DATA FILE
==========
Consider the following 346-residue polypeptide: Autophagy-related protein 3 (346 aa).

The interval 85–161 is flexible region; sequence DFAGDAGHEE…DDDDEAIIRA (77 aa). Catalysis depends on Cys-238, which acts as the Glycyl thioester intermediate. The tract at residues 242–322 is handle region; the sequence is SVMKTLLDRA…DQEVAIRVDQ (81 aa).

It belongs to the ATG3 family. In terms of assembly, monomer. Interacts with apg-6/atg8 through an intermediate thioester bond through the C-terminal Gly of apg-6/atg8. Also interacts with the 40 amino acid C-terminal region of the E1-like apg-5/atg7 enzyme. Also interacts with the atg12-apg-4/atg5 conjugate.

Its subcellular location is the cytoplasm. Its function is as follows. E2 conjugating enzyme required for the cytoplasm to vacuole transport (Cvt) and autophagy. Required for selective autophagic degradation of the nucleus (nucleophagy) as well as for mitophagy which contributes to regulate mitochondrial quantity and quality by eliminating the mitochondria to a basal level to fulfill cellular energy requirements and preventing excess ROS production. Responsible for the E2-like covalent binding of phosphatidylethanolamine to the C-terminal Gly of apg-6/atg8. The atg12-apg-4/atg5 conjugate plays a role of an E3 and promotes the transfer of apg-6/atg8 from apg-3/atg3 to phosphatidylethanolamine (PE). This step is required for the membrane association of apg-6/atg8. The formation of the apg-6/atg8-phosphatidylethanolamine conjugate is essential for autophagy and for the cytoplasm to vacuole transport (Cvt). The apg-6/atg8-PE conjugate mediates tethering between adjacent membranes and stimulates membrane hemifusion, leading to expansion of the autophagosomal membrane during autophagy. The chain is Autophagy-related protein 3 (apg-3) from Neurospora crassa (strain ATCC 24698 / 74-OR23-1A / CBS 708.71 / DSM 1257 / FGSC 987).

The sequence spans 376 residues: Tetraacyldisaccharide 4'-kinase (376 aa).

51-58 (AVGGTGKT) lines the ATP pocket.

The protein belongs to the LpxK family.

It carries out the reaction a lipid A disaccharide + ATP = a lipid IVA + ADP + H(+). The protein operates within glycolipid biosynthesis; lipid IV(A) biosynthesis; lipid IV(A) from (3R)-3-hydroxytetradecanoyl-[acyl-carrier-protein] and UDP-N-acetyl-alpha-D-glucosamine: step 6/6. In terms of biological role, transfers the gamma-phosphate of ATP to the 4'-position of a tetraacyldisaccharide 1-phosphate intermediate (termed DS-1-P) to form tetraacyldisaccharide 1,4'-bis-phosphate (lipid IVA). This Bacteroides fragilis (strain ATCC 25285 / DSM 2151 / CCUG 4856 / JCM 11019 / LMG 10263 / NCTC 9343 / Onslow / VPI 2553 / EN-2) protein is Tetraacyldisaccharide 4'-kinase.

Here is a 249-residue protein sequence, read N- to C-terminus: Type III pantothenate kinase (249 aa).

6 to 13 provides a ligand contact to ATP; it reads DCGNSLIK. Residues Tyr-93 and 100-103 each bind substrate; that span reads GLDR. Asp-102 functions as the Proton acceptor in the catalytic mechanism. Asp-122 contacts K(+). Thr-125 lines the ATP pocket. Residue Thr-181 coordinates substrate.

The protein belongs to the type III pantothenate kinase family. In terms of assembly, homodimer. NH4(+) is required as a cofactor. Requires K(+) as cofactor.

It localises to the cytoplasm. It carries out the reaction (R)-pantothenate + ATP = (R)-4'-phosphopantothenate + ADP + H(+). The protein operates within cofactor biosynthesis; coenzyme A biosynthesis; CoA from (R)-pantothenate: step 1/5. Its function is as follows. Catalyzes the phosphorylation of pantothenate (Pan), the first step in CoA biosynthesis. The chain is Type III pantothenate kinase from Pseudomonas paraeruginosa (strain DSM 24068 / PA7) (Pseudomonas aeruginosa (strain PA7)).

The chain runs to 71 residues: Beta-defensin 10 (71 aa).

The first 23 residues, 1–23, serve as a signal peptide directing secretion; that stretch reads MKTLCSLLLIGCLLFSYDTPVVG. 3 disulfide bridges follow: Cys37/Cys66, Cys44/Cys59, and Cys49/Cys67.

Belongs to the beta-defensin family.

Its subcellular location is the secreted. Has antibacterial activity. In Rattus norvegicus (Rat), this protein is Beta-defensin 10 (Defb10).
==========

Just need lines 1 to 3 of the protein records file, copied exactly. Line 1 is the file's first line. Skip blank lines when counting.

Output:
Consider the following 346-residue polypeptide: Autophagy-related protein 3 (346 aa).

The interval 85–161 is flexible region; sequence DFAGDAGHEE…DDDDEAIIRA (77 aa). Catalysis depends on Cys-238, which acts as the Glycyl thioester intermediate. The tract at residues 242–322 is handle region; the sequence is SVMKTLLDRA…DQEVAIRVDQ (81 aa).

It belongs to the ATG3 family. In terms of assembly, monomer. Interacts with apg-6/atg8 through an intermediate thioester bond through the C-terminal Gly of apg-6/atg8. Also interacts with the 40 amino acid C-terminal region of the E1-like apg-5/atg7 enzyme. Also interacts with the atg12-apg-4/atg5 conjugate.